January 16/23, 2017: Volume 31, Number 16
By Lindsay Baillie
Since the 1970s, 3M’s name in the flooring industry has been associated with the company’s successful Scotchgard Protector brand. As one of the leading brands of stain, spill and soil protection on the market, Scotchgard has grown alongside the industry to provide protection for not only carpet but also hard surfaces. From its inception, the Scotchgard Protector brand has continued to tackle new floor protecting issues in keeping with the development of the industry’s new flooring styles.
Known for its ability to repel, resist and protect, the Scotchgard brand is marketed as a product that provides built-in protection for a variety of flooring materials, soft and hard surface alike. As flooring continues to evolve, that begs the question: What will be the next 3M flooring innovation? For 3M, the possibilities are endless.
“We are using our strategic model to expand 3M into the flooring industry and to maybe bring other consumer brands and technologies into the flooring industry as well,” said Carrie Pettit, segment marketer, 3M Home Care division. “We have several divisions that have technology platforms we can continue to look into and expand. When looking at all of 3M’s divisions we’re constantly thinking, ‘What do we have available that can make sense for flooring?’ ”
In order to develop new products across 3M’s multiple divisions, the company is asking consumers deeper questions about floor care, including how they feel about keeping their floors clean. Pettit explained the company is interested in the emotions behind cleaning and seeing clean floors. “We continue to get consumer insight around cleaning habits and what they expect when taking care of their floors,” Pettit explained.
3M is using these insights to develop new soft surface innovations, an area Pettit said the company is constantly working on. “We have a new product portfolio for polyester, and we have a new platform for nylon that will bring differentiation to nylon. We have continued innovations for nylon and polyester that provide state-of-the-art performance based on what consumers are looking for.”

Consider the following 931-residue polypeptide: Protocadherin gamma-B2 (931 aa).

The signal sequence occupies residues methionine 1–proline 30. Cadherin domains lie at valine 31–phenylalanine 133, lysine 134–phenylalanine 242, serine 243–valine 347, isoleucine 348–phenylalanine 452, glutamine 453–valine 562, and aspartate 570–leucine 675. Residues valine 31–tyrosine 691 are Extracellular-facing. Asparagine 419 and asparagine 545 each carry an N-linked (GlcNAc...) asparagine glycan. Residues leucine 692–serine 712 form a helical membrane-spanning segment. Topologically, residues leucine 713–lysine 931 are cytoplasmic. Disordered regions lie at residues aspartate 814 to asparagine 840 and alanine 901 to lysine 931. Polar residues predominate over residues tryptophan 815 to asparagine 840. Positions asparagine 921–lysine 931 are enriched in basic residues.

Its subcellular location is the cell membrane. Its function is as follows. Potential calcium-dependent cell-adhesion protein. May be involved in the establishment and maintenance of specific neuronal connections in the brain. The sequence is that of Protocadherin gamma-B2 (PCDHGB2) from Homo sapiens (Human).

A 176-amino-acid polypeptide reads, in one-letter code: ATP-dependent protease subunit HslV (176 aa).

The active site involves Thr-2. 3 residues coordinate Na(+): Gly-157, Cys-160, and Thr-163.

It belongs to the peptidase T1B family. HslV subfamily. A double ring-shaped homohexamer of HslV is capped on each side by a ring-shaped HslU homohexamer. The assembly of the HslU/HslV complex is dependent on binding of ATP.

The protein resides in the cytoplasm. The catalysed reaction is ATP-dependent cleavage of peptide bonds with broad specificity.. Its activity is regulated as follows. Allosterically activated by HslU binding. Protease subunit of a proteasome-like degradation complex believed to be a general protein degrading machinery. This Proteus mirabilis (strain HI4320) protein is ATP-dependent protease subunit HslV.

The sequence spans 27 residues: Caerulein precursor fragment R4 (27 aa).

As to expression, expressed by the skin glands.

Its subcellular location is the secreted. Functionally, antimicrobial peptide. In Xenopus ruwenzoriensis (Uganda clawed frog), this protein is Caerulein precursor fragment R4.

As far as innovations for hard surfaces go, 3M is gathering as much information as it can before developing new products. As Pettit explains, “It’s an important space for the flooring industry and we’re gathering the voices of customers along with consumer insights to drive what we do in the lab.”
Pettit explained it can be difficult to develop products for hard surfaces that fit within the price points consumers are looking for. There are also multiple factors to consider, such as whether the product is scratch resistant or self-healing. Because hard surfaces vary in style, material and design no one product is the perfect solution for all. “You have your hardwoods, which scratch, and then you have LVT that looks like hardwood but doesn’t scratch—yet it dents,” Pettit explained. “We’re focused on educating consumers on how to maintain the perfect floors that they want.”
As 3M continues to integrate its different divisions into the flooring industry the opportunities for innovation are vast. “Over the last few years we’ve really maintained our focus on carpet and flooring,” said Eric Ruppert, senior account representative, 3M Scotchgard. “Trying to make flooring stay cleaner for longer with less maintenance. How do you do that? You have to build a new product that has both oil and soil repellency, and then you also have the durability that allows you to clean your floor multiple times and still have that protection remain on the product.”
According to 3M, this not only entails tapping into a lot of new technologies that are coming from within its own labs but also working with its key accounts to take 3M technologies and apply it to the flooring segment. “For example, 3M is huge in adhesives,” Ruppert said, citing the trend toward applying flooring materials to walls.
In a nutshell, utilizing more than just its Scotchgard brand will allow 3M to introduce different types of products to the industry. “We make anything from tape to aerospace technologies, so being able to tap into different divisions is fun for me as a key account rep because I’m able to expand what we do and have a better offering for 3M in general,” Ruppert said.
Brainstorming other possibilities Pettit cited coding for machines, printed film for walls—“those types of things.”